Common grounds in Translation and Interpreting (Studies)

Nadja GrbićMichaela Wolf
Table of contents

Historically, the distinct activities of translation and interpreting underwent a fundamentally different development, interpreting being more deeply rooted in history and presumably practised before the invention of writing. Phenomenologically, however, the two activities and their pertinent research domains share an enduring common basis, which is reflected mainly in such research areas as: the sociology of translation and interpreting; cultural issues pertaining to translating and interpreting; perspectives of identity or (in)visibility; didactics and methodology (descriptive or explanatory), amongst many others. Given that these shared grounds were ultimately nourished by common interests in research and research policy, interdisciplinarity has long been the key word with regard to translation and interpreting research, despite critical voices which claim that interdisciplinary work has not thus far led to a general advancement in epistemological and methodological reflection (see e.g. Gambier 2004).

Full-text access is restricted to subscribers. Log in to obtain additional credentials. For subscription information see Subscription & Price.


Anderson, R. Bruce W
1976“Perspectives on the role of interpreter.” In Translation. Applications and Research, Richard W. Brislin (ed.), 208–228. New York: Gardner Press.  TSBGoogle Scholar
Angelelli, Claudia V
2004Medical Interpreting and Cross-cultural Communication. Cambridge: Cambridge University Press. DOI logo  BoPGoogle Scholar
Bassnett, Susan & Lefevere, André
(eds) 1990Translation, History and Culture. London: Pinter.  TSBGoogle Scholar
Clifford, James & Marcus, George E
(eds) 1986Writing Culture. The Poetics and Politics of Ethnography. Berkeley: University of California Press.Google Scholar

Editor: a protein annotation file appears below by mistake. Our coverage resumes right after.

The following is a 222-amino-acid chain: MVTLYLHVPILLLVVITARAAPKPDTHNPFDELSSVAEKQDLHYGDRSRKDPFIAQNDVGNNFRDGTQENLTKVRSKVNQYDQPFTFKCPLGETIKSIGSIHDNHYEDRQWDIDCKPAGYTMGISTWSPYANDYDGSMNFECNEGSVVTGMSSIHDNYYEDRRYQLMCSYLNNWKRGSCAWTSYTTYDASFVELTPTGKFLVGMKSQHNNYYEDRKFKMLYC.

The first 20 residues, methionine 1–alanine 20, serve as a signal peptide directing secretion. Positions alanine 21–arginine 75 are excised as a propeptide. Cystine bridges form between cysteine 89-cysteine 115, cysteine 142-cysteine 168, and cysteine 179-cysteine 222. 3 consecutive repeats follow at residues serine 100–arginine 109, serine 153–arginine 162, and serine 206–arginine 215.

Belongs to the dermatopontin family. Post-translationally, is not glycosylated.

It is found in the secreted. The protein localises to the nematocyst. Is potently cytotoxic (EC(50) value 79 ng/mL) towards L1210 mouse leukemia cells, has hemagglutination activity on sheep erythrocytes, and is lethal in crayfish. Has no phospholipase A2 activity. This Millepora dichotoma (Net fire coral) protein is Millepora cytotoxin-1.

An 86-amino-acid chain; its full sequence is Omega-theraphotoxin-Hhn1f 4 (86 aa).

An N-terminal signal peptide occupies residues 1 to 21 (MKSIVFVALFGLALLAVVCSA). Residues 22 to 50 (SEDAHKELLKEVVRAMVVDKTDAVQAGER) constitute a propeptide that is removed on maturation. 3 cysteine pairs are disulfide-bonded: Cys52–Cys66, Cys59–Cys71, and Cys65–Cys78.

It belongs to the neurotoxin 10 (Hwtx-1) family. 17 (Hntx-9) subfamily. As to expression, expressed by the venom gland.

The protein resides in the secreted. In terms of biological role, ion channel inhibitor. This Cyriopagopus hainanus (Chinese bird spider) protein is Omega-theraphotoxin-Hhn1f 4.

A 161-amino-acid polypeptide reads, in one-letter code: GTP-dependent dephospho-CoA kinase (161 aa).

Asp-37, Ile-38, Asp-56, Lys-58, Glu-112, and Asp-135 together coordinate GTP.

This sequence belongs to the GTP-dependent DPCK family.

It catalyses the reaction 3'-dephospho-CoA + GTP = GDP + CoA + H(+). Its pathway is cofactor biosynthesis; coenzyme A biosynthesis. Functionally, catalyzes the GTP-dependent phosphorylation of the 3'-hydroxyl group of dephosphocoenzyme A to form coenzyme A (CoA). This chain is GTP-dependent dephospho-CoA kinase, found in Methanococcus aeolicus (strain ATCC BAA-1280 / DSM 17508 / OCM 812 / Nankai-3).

Cronin, Michael
2002“The empire talks back: Orality, heteronomy, and the cultural turn in Interpretation Studies.” In Translation and Power, Maria Tymoczko & Edwin Gentzler (eds), 45–62. Amherst: University of Massachusetts Press.  TSBGoogle Scholar
Delisle, Jean & Woodsworth, Judith
(eds) 1995/2012 Translators Through History. Amsterdam/Philadelphia: John Benjamins. DOI logo  BoPGoogle Scholar
Diriker, Ebru
2008“Exploring conference interpreting as a social practice: An area for intra-disciplinary cooperation.” In Beyond Descriptive Translation Studies. Investigations in Homage to Gideon Toury, Anthony Pym, Miriam Shlesinger & Daniel Simeoni (eds), 209–220. Amsterdam/Philadelphia: John Benjamins  TSB. DOI logoGoogle Scholar
Dragsted, Barbara & Gorm Hansen, Inge
2007“Speaking your translation: Exploiting synergies between translation and interpreting.” In Interpreting Studies and Beyond: A Tribute to Miriam Shlesinger, Franz Pöchhhacker, Arnt Lykke Jakobsen & Inger M. Mees (eds), 251–274. Frederiksberg: Samfundslitteratur.Google Scholar
Gambier, Yves
2004“Translation Studies: A succession of paradoxes.” In Christina Schäffner (ed.), 62–70.Google Scholar
Gile, Daniel
2004“Translation research versus interpreting research: Kinship, differences and prospects for partnership.” In Christina Schäffner (ed.), 1–9.Google Scholar
2009Basic Concepts and Models for Interpreter and Translator Training. Revised edition. Amsterdam/Philadelphia: John Benjamins. DOI logo  BoPGoogle Scholar
Gouadec, Daniel
2007Translation as a Profession. Amsterdam/Philadelphia: John Benjamins. DOI logo  BoPGoogle Scholar
Grbić, Nadja
2010“‘Boundary work’ as a concept for studying professionalization processes in the interpreting field.” TIS 5 (1): 109–123. DOI logoGoogle Scholar
Hermans, Theo
1997“Translation as institution.” In Translation as Intercultural Communication. Selected Papers From the EST Congress - Prague 1995, Mary Snell-Hornby, Zuzana Jettmarová & Klaus Kaindl (eds), 3–20. Amsterdam/Philadelphia: John Benjamins  TSB. DOI logoGoogle Scholar
Holmes, James S
1972/2000 “The name and nature of Translation Studies.” In The Translation Studies Reader, Lawrence Venuti (ed.), 172–185. London/New York: Routledge.  TSBGoogle Scholar